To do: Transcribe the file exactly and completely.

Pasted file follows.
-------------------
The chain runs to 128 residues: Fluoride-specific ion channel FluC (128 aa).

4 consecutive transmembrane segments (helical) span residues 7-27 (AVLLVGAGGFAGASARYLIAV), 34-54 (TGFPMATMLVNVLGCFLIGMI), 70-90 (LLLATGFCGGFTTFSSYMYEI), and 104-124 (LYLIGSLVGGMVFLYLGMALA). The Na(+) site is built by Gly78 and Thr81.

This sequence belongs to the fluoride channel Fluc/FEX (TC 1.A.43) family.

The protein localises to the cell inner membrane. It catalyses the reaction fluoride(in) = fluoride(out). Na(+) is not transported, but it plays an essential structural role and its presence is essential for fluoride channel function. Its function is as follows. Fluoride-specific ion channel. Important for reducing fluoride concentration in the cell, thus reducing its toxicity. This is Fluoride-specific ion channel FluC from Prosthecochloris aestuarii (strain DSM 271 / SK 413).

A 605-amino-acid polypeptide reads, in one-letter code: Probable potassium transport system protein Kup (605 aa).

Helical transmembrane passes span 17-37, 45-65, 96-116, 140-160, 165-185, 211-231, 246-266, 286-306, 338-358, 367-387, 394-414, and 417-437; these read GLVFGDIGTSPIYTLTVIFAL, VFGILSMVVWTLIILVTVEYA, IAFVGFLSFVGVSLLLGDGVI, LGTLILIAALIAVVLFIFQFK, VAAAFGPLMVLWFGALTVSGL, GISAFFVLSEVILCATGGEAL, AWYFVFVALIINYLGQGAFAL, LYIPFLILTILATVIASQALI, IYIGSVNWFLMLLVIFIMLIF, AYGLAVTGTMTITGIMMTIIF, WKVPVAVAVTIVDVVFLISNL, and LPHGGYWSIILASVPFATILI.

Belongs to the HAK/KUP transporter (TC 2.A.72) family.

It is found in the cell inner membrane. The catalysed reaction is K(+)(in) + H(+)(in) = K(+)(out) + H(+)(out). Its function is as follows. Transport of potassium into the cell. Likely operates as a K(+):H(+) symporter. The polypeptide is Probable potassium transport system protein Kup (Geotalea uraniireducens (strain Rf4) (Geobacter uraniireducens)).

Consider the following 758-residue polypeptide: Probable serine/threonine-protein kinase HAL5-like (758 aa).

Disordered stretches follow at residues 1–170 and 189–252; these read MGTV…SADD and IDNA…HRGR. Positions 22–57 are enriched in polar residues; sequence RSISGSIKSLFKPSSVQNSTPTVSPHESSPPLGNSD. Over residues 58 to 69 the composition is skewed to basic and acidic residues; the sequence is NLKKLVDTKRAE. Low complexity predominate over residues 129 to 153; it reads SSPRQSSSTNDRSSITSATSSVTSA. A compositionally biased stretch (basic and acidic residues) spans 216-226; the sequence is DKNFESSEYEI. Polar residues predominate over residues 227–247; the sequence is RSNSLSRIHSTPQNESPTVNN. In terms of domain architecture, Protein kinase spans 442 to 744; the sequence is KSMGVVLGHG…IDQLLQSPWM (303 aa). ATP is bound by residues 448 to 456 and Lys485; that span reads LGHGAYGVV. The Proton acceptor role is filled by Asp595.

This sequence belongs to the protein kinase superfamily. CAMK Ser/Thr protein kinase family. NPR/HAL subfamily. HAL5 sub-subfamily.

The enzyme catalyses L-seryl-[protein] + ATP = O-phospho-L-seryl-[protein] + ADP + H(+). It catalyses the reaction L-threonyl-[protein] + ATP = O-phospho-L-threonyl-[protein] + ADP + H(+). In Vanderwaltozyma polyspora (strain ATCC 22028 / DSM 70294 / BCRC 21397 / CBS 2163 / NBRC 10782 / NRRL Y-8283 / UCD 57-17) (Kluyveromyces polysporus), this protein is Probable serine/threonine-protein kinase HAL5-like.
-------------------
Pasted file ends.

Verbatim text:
The chain runs to 128 residues: Fluoride-specific ion channel FluC (128 aa).

4 consecutive transmembrane segments (helical) span residues 7-27 (AVLLVGAGGFAGASARYLIAV), 34-54 (TGFPMATMLVNVLGCFLIGMI), 70-90 (LLLATGFCGGFTTFSSYMYEI), and 104-124 (LYLIGSLVGGMVFLYLGMALA). The Na(+) site is built by Gly78 and Thr81.

This sequence belongs to the fluoride channel Fluc/FEX (TC 1.A.43) family.

The protein localises to the cell inner membrane. It catalyses the reaction fluoride(in) = fluoride(out). Na(+) is not transported, but it plays an essential structural role and its presence is essential for fluoride channel function. Its function is as follows. Fluoride-specific ion channel. Important for reducing fluoride concentration in the cell, thus reducing its toxicity. This is Fluoride-specific ion channel FluC from Prosthecochloris aestuarii (strain DSM 271 / SK 413).

A 605-amino-acid polypeptide reads, in one-letter code: Probable potassium transport system protein Kup (605 aa).

Helical transmembrane passes span 17-37, 45-65, 96-116, 140-160, 165-185, 211-231, 246-266, 286-306, 338-358, 367-387, 394-414, and 417-437; these read GLVFGDIGTSPIYTLTVIFAL, VFGILSMVVWTLIILVTVEYA, IAFVGFLSFVGVSLLLGDGVI, LGTLILIAALIAVVLFIFQFK, VAAAFGPLMVLWFGALTVSGL, GISAFFVLSEVILCATGGEAL, AWYFVFVALIINYLGQGAFAL, LYIPFLILTILATVIASQALI, IYIGSVNWFLMLLVIFIMLIF, AYGLAVTGTMTITGIMMTIIF, WKVPVAVAVTIVDVVFLISNL, and LPHGGYWSIILASVPFATILI.

Belongs to the HAK/KUP transporter (TC 2.A.72) family.

It is found in the cell inner membrane. The catalysed reaction is K(+)(in) + H(+)(in) = K(+)(out) + H(+)(out). Its function is as follows. Transport of potassium into the cell. Likely operates as a K(+):H(+) symporter. The polypeptide is Probable potassium transport system protein Kup (Geotalea uraniireducens (strain Rf4) (Geobacter uraniireducens)).

Consider the following 758-residue polypeptide: Probable serine/threonine-protein kinase HAL5-like (758 aa).

Disordered stretches follow at residues 1–170 and 189–252; these read MGTV…SADD and IDNA…HRGR. Positions 22–57 are enriched in polar residues; sequence RSISGSIKSLFKPSSVQNSTPTVSPHESSPPLGNSD. Over residues 58 to 69 the composition is skewed to basic and acidic residues; the sequence is NLKKLVDTKRAE. Low complexity predominate over residues 129 to 153; it reads SSPRQSSSTNDRSSITSATSSVTSA. A compositionally biased stretch (basic and acidic residues) spans 216-226; the sequence is DKNFESSEYEI. Polar residues predominate over residues 227–247; the sequence is RSNSLSRIHSTPQNESPTVNN. In terms of domain architecture, Protein kinase spans 442 to 744; the sequence is KSMGVVLGHG…IDQLLQSPWM (303 aa). ATP is bound by residues 448 to 456 and Lys485; that span reads LGHGAYGVV. The Proton acceptor role is filled by Asp595.

This sequence belongs to the protein kinase superfamily. CAMK Ser/Thr protein kinase family. NPR/HAL subfamily. HAL5 sub-subfamily.

The enzyme catalyses L-seryl-[protein] + ATP = O-phospho-L-seryl-[protein] + ADP + H(+). It catalyses the reaction L-threonyl-[protein] + ATP = O-phospho-L-threonyl-[protein] + ADP + H(+). In Vanderwaltozyma polyspora (strain ATCC 22028 / DSM 70294 / BCRC 21397 / CBS 2163 / NBRC 10782 / NRRL Y-8283 / UCD 57-17) (Kluyveromyces polysporus), this protein is Probable serine/threonine-protein kinase HAL5-like.